• Scientists say new computer model amounts to a lot more than a hill of beans

    Champaign researchers who have developed a new computer model that can help plant scientists breed better soybean crops.

  • Off the shelf, on the skin: Stick-on electronic patches for health monitoring

    CHAMPAIGN, Ill. — Wearing a fitness tracker on your wrist or clipped to your belt is so 2013. Engineers at the University of Illinois at Urbana-Champaign and Northwestern University have demonstrated thin, soft stick-on patches that stretch and move with the skin and incorporate commercial, off-the-shelf chip-based electronics for sophisticated wireless health monitoring.

  • Scientists say new computer model amounts to a lot more than a hill of beans

    CHAMPAIGN, Ill. - Crops that produce more while using less water seem like a dream for a world with a burgeoning population and already strained food and water resources. This dream is coming closer to reality for University of Illinois at Urbana-Champaign researchers who have developed a new computer model that can help plant scientists breed better soybean crops.

  • Aspiring scientists learning to translate their research into language public understands

    CHAMPAIGN, Ill. - Communicating the relevance of one's scientific research to general audiences and developing educational outreach programs are critical to the career success of college professors and researchers, but graduate curricula often fail to help students cultivate these essential skills.

  • Team finds a better way to grow motor neurons from stem cells

    CHAMPAIGN, Ill. - Researchers report they can generate human motor neurons from stem cells much more quickly and efficiently than previous methods allowed. The finding, described in Nature Communications, will aid efforts to model human motor neuron development, and to understand and treat spinal cord injuries and motor neuron diseases such as amyotrophic lateral sclerosis (ALS).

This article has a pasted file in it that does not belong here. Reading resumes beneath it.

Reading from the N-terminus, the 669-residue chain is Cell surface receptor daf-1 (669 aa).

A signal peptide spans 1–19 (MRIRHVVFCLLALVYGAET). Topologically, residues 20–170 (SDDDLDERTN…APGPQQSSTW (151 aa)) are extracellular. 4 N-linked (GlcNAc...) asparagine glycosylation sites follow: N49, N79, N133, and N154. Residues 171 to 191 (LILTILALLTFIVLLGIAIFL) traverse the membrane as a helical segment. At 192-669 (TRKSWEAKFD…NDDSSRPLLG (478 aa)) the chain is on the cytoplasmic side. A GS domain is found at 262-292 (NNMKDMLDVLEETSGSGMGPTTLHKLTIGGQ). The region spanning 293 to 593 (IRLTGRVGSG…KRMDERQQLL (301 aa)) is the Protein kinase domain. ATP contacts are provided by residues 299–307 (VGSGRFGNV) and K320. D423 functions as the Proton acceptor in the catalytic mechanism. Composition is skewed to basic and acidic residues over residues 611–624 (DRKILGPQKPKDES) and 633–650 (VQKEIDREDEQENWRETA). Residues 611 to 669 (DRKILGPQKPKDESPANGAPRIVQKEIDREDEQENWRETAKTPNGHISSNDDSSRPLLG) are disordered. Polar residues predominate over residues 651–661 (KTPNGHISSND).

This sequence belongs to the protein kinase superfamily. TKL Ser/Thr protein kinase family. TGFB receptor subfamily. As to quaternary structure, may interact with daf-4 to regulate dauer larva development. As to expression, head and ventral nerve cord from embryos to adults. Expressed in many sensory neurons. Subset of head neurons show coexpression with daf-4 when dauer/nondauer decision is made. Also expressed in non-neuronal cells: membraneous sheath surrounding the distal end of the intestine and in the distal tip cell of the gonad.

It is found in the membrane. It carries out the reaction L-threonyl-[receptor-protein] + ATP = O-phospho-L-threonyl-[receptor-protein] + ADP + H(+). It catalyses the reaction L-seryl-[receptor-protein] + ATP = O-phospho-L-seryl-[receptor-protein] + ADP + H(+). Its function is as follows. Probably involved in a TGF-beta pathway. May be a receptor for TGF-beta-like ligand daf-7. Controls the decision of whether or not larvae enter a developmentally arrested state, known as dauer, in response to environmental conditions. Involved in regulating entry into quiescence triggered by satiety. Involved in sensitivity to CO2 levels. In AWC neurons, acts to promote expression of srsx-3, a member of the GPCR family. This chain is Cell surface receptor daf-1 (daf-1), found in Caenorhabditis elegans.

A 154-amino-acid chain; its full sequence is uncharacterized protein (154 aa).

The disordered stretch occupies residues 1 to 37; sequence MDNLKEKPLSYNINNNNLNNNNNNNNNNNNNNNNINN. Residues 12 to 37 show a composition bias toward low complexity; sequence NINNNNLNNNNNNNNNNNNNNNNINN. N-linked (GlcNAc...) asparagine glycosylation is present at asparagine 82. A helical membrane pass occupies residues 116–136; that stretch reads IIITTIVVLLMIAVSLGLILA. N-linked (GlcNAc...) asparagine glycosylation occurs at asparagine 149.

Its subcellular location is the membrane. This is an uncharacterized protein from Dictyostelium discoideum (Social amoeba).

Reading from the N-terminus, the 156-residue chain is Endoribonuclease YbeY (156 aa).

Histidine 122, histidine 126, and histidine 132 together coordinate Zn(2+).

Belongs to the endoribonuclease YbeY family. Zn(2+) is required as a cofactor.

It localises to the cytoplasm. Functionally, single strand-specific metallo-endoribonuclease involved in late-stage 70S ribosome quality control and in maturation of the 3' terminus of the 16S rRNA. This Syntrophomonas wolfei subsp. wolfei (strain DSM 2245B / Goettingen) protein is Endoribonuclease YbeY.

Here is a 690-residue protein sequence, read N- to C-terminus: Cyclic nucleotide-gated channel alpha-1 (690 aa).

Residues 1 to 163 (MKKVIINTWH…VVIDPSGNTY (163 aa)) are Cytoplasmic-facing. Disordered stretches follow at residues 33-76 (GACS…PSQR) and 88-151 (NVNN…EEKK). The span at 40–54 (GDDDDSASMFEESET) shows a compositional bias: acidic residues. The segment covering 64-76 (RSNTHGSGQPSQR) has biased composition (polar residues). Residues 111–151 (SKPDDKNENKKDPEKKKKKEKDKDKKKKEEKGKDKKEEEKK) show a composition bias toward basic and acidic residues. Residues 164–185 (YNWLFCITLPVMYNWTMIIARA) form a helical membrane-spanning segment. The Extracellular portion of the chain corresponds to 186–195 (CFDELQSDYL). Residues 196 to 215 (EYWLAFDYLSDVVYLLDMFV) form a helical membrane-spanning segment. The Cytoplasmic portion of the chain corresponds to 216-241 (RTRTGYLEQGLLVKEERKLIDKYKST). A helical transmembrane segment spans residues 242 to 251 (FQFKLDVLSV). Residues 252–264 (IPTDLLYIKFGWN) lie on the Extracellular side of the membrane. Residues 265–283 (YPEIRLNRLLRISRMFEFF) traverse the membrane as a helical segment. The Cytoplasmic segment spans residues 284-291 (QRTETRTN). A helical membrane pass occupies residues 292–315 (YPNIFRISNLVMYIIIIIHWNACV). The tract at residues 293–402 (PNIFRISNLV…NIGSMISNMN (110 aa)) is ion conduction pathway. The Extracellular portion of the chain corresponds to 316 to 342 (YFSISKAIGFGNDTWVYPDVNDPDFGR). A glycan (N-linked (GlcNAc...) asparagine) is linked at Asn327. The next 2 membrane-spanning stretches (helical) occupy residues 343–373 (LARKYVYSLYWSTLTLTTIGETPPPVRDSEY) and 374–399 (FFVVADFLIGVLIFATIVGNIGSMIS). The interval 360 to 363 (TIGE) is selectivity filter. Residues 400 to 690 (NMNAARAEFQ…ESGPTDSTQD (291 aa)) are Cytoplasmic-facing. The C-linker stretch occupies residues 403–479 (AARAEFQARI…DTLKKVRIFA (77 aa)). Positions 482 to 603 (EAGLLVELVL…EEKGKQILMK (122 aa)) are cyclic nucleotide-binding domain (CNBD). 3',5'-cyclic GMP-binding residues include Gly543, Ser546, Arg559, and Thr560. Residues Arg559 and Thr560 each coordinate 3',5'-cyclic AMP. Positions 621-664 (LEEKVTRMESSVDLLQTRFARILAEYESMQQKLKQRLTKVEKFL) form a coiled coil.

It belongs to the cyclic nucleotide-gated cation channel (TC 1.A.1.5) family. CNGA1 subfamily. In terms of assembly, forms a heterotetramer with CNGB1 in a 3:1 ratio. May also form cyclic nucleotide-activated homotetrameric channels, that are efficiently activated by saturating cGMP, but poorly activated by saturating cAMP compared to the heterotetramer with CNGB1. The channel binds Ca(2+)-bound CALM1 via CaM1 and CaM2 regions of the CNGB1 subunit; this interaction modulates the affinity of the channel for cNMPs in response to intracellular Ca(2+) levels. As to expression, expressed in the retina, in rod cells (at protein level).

• New book tells the story of a little-known volcano's global impact

    CHAMPAIGN, Ill. - The 200th anniversary of the largest volcanic eruption in recorded history will be marked by the publication of a new book by University of Illinois professor Gillen D'Arcy Wood. If you think the title character might be Vesuvius, or Krakatoa, or maybe Pinatubo, you're wrong. Wood's focus is Tambora - a mountain in the Indonesian archipelago that erupted so violently in April of 1815 that today, it is ranked as "super colossal" on the scientific Volcanic Explosivity Index. And the explosion was only the first dose of Tambora's destructive power.

  • A perfect March Madness bracket? That's a long shot.

    A Minute With™... computer science professor Sheldon H. Jacobson

  • Why are there so many potholes this year?

    A Minute With™... Imad Al-Qadi, the director of the Illinois Center for Transportation and a professor of civil and environmental engineering

  • A new way to measure winter's severity

    A Minute With™... Steve Hilberg, the senior climatologist/meteorologist for the Midwestern Regional Climate Center

  • Three faculty members awarded 2014 Sloan Fellowships

    CHAMPAIGN, Ill. - Three University of Illinois professors have been selected to receive 2014 Sloan Research Fellowships from the Alfred P. Sloan Foundation.

  • U. of I. senior wins Gates Cambridge Scholarship

    CHAMPAIGN, Ill. - A senior at the University of Illinois at Urbana-Champaign is among the recipients of this year's prestigious Gates Cambridge Scholarship.